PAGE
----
Earlier this year, SM Investments Corporation (SMIC) entered the RE market through the 81 percent acquisition of Allfirst Equity Holdings Inc. for US$306mn. The deal is as part of the company’s commitment as a catalyst of development in Filipino communities.
The report also cited the positive outlook of the government and businesses for the upcoming year.
“With the current changes in regulations, deals with foreign investors are expected to increase. More businesses will be leaning towards sustainability practices as more consumers are now aware of the importance and benefits of being sustainable. As the situation in the Philippines slowly goes back to normal, businesses will continue to normalize their operations and pursue their expansion plans,” the report added.
The recent disruptions brought about by the pandemic have taught companies to be adaptable and resilient. “They have also shown us the growing importance of dealmaking in order to survive and thrive during challenging periods. To remain relevant and stay ahead of the competition, businesses need to consider how they can reinvent their operations, products and services,” it added.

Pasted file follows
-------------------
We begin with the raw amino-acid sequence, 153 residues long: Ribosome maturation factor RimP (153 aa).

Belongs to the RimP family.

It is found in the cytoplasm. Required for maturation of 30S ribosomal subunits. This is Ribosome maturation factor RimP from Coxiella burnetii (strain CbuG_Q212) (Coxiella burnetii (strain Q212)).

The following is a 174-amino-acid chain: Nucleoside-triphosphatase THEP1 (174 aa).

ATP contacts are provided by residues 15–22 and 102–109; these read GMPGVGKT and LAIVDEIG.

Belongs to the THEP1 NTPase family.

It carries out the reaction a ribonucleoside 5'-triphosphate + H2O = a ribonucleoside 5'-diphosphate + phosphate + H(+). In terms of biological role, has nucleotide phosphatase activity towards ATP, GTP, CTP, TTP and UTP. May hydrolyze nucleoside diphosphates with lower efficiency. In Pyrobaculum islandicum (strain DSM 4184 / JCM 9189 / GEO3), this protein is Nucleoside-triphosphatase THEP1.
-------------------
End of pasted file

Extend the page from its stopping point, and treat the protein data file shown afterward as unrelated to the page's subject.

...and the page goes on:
With that, M&A activities will be a crucial factor in this transformation as they enable business to innovate and achieve exponential growth.
For 2022, the PwC report said that deals in the Philippines came from China, Japan and other Southeast Asian countries. About 33 of such deals were announced as of December 2022, with local and foreign investors primarily taking notice of the economic recovery of the service sector in the country.
The report also cited the exit of the company’s Philippine consumer banking arm and Citicorp Financial Services & Insurance Brokerage Philippines, Inc, which were acquired by Union Bank of the Philippines for P72 billion as announced in 2021. The purchase price includes the net asset value of the business at P26.7 billion, plus a premium of P45.3 billion. Citigroup’s consumer banking business in Taiwan, on the other hand, will be acquired by Singapore-based investment company DBS Group Holdings Limited for $3.4 billion.
While several businesses redirected their focus, other companies made acquisitions to complement their current business portfolio. The investment arm of Philippine conglomerate San Miguel Corporation, San Miguel Equity Investments, Inc., announced in October 2022 the acquisition of Eagle Cement Corporation, which will expand its current cement business. With a deal size of $1.9 billion, the transaction is the highest-valued deal in the Philippines for 2022.